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There's no eclectic connotation within this band's moniker, as the website denotes that the name is an anagram for "sick." Sickly wondrous, perhaps, where the core organ trio skirts the fringes of stylizations pursued by Medeski, Martin & Wood amid 1970s-style prog rock and bump/grind executed rhythms. Guitar hero John Abercrombie wields his magic on several tracks within the splendor of this crystalline recorded engagement.
Multitasking keyboardist Jeff Jenkins nicely contrasts Abercrombie's sinuously crafted lines, and generates snappy, organ-combo grooves on many of the trio-based pieces. On "Holland," Jenkins' shady, fuzz-toned Fender Rhodes work augments his piano and synth lines for a composition that sparks notions of entering a shadowy alleyway. And then, with "Sweet b," bassist Bijoux Barbosa steps out with some slick-picking lines to cap off a frothy shuffle vamp.
Chock full of quirky thematic forays and medium-tempo funk/rock motifs, the unit occasionally spurts out a few tricky unison time signatures to augment its scope of attack, while Abercrombie accelerates a spunky jam-band style opus during the bustling "Rock Walk." This little gem of a record looms as one of those unanticipated surprises for 2007. Lots going on under the proverbial hood as themes and sub-grooves tend to sneak up on you and then blossom into full-fledged sonic assaults.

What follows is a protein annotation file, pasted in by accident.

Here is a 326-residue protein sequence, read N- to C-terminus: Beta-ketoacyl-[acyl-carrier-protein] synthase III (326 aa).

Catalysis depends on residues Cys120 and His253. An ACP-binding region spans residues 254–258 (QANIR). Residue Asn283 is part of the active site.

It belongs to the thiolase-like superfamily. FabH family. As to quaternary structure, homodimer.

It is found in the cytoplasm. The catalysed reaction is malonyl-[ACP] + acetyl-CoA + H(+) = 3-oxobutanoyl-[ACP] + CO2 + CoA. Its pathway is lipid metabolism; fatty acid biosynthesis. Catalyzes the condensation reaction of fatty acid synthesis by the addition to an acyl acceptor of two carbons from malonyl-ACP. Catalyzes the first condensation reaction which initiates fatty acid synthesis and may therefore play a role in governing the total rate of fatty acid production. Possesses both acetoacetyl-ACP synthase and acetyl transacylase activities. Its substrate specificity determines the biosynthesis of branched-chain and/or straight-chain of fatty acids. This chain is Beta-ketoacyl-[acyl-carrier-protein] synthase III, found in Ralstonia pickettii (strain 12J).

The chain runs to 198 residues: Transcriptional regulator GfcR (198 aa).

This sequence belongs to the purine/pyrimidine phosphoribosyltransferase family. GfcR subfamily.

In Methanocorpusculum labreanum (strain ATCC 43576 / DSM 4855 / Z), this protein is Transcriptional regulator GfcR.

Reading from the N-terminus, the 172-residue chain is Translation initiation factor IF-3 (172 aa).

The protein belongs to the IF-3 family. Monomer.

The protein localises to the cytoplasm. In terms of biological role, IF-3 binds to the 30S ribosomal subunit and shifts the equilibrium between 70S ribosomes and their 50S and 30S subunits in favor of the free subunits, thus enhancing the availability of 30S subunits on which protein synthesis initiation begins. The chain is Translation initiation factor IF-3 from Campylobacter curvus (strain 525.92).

Track Listing: The Opening; Crakalakin; Holland; Sweet b; Md time; Guyei; Rock Walk; Strutt; Fillmore; Stealing Home.
Personnel: Jeff Jenkins: Rhodes, organ, synths; Bijoux Barbosa: electric and acoustic basses; Matt Houston: drums; Steve Holloway: bodhran (10); Special guest John Abercrombie: guitar (1, 5, 7, 8).
I was first exposed to jazz as a middle school band student. A college ensemble passed through and put on a concert for the band students (of which I was one). The level of mastery and musicianship blew me away, intimidated, and inspired me
I was first exposed to jazz as a middle school band student. A college ensemble passed through and put on a concert for the band students (of which I was one). The level of mastery and musicianship blew me away, intimidated, and inspired me. Try as I might, I was never able to achieve a high enough level of competency to perform at the level I was first and subsequently exposed to. Regardless, I was hooked on jazz and remain so to this day.